5 Signs an Initial Coin Offering Is a Scam
Cryptocurrencies, as the name implies, are neither well understood or unregulated.
If you have been paying attention to the fintech space over the past few months, then you have likely heard the term "ICO" thrown around time and again. To date, blockchain startups have raised over $3.5 billion via this emerging fundraising channel. But what are they? And why should we care about them?
At a high level, an Initial Coin Offering ("ICO") is a "fundraising mechanism in which new projects sell their underlying crypto tokens in exchange for early capital." Often compared to the more mainstream Initial Public Offering (IPO), ICOs democratize the fundraising process, serving as a crowdfunding instrument that can be levered at scale. While a relatively new phenomenon, these token sales are quickly gaining momentum, empowering a global pool of investors to fund the next generation of companies.
The biggest problem with ICOs, as they gain public attention, is that they are unregulated. There are few barriers to entry for anyone wishing to create a white paper, design a simple landing page and start collecting funds via a digital wallet. There are a number of fraudulent "entrepreneurs" who are abusing the system. As a result, it can be extremely challenging, as an investor, to pick the needles out of the looming haystack.
There is, however, tons of opportunity for ICOs to fund ambitious projects that will foundationally change our evolving economy. Here are five signals to look for before you invest in any ICO.
1. Analyze the team and their background.
Companies that are serious about doing a token offering will have no concerns about publicizing their true identities. It is often an extremely worrying indication if a project does not show detailed information about their founding team, investors and advisors. Chances are, if the company is hiding something from you, they are more than likely covering up something bad.
On the contrary, projects like UbiquiCoin, a "two-coin" price-stable blockchain ecosystem is transparent with the details of their founding story and team. They can demonstrate years of expertise in and around their domain. In the case of UbiquiCoin, this experiences translates to over 100 years of collective experience. This not only establishes legitimacy, but also serves as a differentiating factor and competitive advantage long term.
2. Find an active and thriving community.
Another essential component of any genuine blockchain project is the quality of the community. In a competitive crowdfunding environment, companies need to not only understand their customers, but also cultivate a strong and active presence among them.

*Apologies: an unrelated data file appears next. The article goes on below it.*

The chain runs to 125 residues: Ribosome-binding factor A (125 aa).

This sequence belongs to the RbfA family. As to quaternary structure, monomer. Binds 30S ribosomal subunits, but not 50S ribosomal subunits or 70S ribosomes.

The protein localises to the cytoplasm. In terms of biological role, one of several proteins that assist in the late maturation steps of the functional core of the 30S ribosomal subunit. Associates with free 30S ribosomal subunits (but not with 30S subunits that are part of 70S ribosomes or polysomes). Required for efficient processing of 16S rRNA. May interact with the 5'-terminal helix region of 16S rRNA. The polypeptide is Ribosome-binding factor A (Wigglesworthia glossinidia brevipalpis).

The most successful coin offerings host extremely active forums, events and blogs such that the community has a voice in the decision making of the company. You can also leverage these communication channels to ask questions, connect with other interested investors and learn more technical details about the project. It is generally a bad sign for blockchain projects when their community is quiet and vacant.
3. Look for social proof and validation.
Though not everything, it is generally helpful to see when companies have some sort of social proof of user validation. Companies like Cointal, a leading peer-to-peer cryptocurrency marketplace, who have thousands of active users, will publish reviews and press pieces that demonstrate the quality of their product. Their unity service, which enables users to swap currencies instantaneously using everything from credits cards to ACH transfers, has already received a ton of attention from the space.
In the last two months, over $15 million in trading volume has been processed by Cointal, providing more social proof. This is a positive signal that the team has been able to gain support from the broader blockchain community.
4. Find a product roadmap and technical details.
While any creative designer can come up with some ideas and develop a fancy landing page, it takes a true technologist to actually scope out a technical roadmap for a product. Most, if not all projects will have a publically accessible whitepaper that details exactly how and when they will build the product.
In reading this implementation plan, you should be able to pick out when projects make unrealistic claims about the feasibility of their roadmap. Further, if the plan lacks any technical grounding or specific feature-sets, chances are the team is way too early stage in the process to be collecting any form of significant funding in the first place. Another area to benchmark against and check for progress is the codebase of the blockchain project. At the minimum, you want to see that the team has begun to set up repositories to store their code. And if empty, it may be an extremely worrying sign.
5. Do your own independent research.
As an informed investor, it is your responsibility to conduct thorough, independent research before making any investment of capital. In today's society, where everyone and their family members are pretending to be certified experts, it can be extremely difficult to understand who to trust.
The short answer is that you should always make decisions on your own, filtering out the noise of marketers and salespeople who want you to support their personal interests. Pay attention to implicit biases from writers and creators who have their own hidden agendas. It is very easy to fall for a scam when you do not know what you are looking for, so always approach any offering with a keen eye.
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